Poised to be the singing-and-dancing rainstorm after the drought, "New York" is the first major Bollywood release after last year's strike, but it's hardly business as usual.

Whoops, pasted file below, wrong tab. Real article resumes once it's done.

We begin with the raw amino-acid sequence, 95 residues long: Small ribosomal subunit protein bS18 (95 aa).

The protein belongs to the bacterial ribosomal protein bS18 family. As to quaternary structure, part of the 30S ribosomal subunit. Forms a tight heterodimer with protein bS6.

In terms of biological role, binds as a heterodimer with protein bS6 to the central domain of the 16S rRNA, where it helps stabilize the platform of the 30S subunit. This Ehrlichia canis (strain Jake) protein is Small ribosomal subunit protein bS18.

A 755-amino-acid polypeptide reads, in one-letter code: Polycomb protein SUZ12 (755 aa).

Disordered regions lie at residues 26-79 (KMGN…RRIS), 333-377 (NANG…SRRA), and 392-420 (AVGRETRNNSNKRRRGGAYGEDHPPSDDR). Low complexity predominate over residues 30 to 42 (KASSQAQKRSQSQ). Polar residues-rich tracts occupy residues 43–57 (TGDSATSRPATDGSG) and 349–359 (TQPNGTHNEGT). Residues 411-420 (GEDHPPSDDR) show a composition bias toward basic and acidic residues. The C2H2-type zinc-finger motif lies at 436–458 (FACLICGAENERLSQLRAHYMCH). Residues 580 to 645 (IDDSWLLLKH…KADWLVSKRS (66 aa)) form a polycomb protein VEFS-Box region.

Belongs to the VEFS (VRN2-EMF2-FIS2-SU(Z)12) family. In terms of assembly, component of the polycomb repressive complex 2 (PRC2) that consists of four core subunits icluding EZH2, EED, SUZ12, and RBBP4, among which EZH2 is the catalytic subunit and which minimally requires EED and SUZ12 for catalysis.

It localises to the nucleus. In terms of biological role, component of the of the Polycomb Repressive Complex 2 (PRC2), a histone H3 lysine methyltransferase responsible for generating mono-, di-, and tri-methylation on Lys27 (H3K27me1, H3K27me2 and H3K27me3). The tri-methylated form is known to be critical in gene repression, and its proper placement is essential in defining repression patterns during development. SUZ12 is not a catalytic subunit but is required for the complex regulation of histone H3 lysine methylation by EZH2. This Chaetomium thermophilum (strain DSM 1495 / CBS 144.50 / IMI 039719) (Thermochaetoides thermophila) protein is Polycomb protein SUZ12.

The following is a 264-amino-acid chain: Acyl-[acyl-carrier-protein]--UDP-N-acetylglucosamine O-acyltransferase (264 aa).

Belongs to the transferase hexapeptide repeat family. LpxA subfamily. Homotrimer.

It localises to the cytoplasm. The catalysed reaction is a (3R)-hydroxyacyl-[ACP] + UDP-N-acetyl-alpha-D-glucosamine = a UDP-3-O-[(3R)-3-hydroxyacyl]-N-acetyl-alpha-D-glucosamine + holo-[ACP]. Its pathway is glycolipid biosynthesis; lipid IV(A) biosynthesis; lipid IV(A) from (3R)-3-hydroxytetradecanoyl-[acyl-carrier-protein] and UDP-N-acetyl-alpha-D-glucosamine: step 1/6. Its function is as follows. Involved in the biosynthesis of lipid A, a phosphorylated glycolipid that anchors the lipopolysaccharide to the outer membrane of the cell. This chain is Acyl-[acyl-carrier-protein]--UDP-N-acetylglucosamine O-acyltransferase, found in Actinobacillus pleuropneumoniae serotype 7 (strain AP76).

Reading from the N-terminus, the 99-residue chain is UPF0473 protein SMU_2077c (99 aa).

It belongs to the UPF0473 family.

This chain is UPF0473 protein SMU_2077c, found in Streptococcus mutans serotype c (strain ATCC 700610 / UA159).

Poised to be the singing-and-dancing rainstorm after the drought, “New York” is the first major Bollywood release after last year’s strike, but it’s hardly business as usual. Yes, the young people in it often live and relive life as if it were a Mentos commercial. But as the industry reshapes itself, this drama by helmer Kabir Khan — with its bold, righteous, anti-Bush administration bent — could cut out a new constituency for a genre usually devoted to purely escapist entertainment. Attendance at a late-night weekday screening in Manhattan indicated that the word on “New York” was out, at least among Bollywoodites.Maintaining the kind of casual acquaintaince with physical reality that is a hallmark of Hindi films, “New York” plays fast and loose with technology and geography: The Brooklyn Promenade (or something like it) is moved to the Staten Island side of Manhattan, for instance. An obviously computer-manipulated city provides the backdrop for a film executed largely in Philadelphia and on laptops. But despite its title, the pic is less about the city and more about national malpractice in the wake of 9/11 — including the arrests of thousands of “suspected terrorists,” their incarceration and abuse. What Sandeep Shrivastava’s screenplay says, quite plainly, is that U.S. antiterrorism policy was almost guaranteed to produce terrorists. And despite some palaver put in the mouth of an FBI handler named Roshan (Irrfan), about no one being guilty, the film has a deep-seated anger that should strike a chord with those who felt the sting of American paranoia after the World Trade Center attacks (including, obviously, Indians). When his cab is pulled over by an FBI strike force, which finds weapons in the trunk, Omar (Neil Nitin Mukesh) becomes embroiled in an undercover investigation aimed at an old college friend, Sam (John Abraham), an American-born Muslim. Sam was big man on campus when they attended the U. of the State of New York, where the beautiful Maya (Katrina Kaif) was the Jeanne Moreau to their Jules and Jim. Omar loved Maya, but she married Sam, so they went their separate ways. But now Roshan, using gun charges and the Patriot Act, is coercing Omar to infiltrate Sam and Maya’s home. There’s a certain amount of silliness early on: Omar’s interrogation jogs his memory and suggests “The Usual Suspects,” except there’s no way any FBI agent would sit through Omar’s musicvideo reveries of the perpetually bubbly Maya, or his stories about Sam’s campus heroics (which includes a college footrace straight out of “Chariots of Fire”). Or his memory of the night they all chased down a mugger, Sam got stabbed and Maya professed her love to him as he lay bleeding from a hole in his leg. (The next scene shows Sam with his arm in a sling.) Sam’s recollections — after he, Maya and Omar are reunited — pack more of a punch: Having photographed the World Trade Center for an architecture class pre-9/11, he was detained by the FBI for nine months, during which he was shackled, verbally abused, subjected to environmental torture and deprived of legal counsel. He was subsequently cleared and set free, but not from his own rage. “New York” is finally too Bollywood to abandon many of its conventions, including the heart-on-the-sleeve acting of the three principals (to which Irrfan provides a dry antidote). But it might prove cathartic for people who felt disenfranchised by the war on terror and the nationalistic closing of ranks among many factions of Bush America. It’s a courageous movie in many ways, and a surprising one. Production values are a mixed bag. Depictions of the Abu Ghraib-style abuses suffered by several characters are powerful, but the computer graphics behind the faux New York are simply too obvious to suspend viewer disbelief.